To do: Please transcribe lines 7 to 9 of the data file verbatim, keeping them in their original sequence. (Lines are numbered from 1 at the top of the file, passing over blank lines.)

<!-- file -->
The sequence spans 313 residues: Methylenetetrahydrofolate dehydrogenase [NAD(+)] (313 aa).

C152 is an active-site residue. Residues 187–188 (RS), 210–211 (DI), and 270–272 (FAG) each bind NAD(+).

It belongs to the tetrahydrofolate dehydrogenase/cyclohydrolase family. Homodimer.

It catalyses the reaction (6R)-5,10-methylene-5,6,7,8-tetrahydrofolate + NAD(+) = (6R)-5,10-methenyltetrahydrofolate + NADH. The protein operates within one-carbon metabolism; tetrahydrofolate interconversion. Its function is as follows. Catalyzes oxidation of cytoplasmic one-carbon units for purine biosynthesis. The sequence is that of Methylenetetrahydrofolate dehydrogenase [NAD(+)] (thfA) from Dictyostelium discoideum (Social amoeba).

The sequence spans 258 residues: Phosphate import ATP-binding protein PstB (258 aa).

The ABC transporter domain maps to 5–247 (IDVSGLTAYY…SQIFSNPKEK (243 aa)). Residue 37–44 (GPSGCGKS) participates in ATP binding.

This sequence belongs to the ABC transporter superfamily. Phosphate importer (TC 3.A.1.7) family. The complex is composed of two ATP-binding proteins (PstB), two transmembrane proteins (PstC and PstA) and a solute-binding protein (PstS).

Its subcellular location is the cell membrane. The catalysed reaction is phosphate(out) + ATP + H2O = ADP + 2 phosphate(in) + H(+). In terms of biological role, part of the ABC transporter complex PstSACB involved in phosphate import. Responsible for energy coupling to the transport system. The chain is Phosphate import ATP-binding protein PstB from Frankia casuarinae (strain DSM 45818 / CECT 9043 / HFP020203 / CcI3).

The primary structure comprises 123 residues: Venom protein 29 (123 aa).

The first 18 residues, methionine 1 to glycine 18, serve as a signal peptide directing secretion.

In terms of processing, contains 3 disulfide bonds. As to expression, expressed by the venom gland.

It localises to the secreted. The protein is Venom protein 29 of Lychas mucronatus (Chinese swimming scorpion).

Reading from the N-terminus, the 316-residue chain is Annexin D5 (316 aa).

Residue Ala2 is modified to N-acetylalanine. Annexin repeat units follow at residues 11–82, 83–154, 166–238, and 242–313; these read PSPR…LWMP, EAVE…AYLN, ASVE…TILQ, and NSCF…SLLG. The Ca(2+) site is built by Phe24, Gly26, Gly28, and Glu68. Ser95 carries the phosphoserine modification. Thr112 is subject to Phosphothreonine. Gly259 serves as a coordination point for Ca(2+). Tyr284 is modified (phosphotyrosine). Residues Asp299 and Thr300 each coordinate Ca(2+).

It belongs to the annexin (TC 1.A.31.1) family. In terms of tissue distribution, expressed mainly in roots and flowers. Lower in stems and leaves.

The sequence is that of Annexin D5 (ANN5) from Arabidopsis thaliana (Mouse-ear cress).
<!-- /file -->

This sequence belongs to the ABC transporter superfamily. Phosphate importer (TC 3.A.1.7) family. The complex is composed of two ATP-binding proteins (PstB), two transmembrane proteins (PstC and PstA) and a solute-binding protein (PstS).

Its subcellular location is the cell membrane. The catalysed reaction is phosphate(out) + ATP + H2O = ADP + 2 phosphate(in) + H(+). In terms of biological role, part of the ABC transporter complex PstSACB involved in phosphate import. Responsible for energy coupling to the transport system. The chain is Phosphate import ATP-binding protein PstB from Frankia casuarinae (strain DSM 45818 / CECT 9043 / HFP020203 / CcI3).

The primary structure comprises 123 residues: Venom protein 29 (123 aa).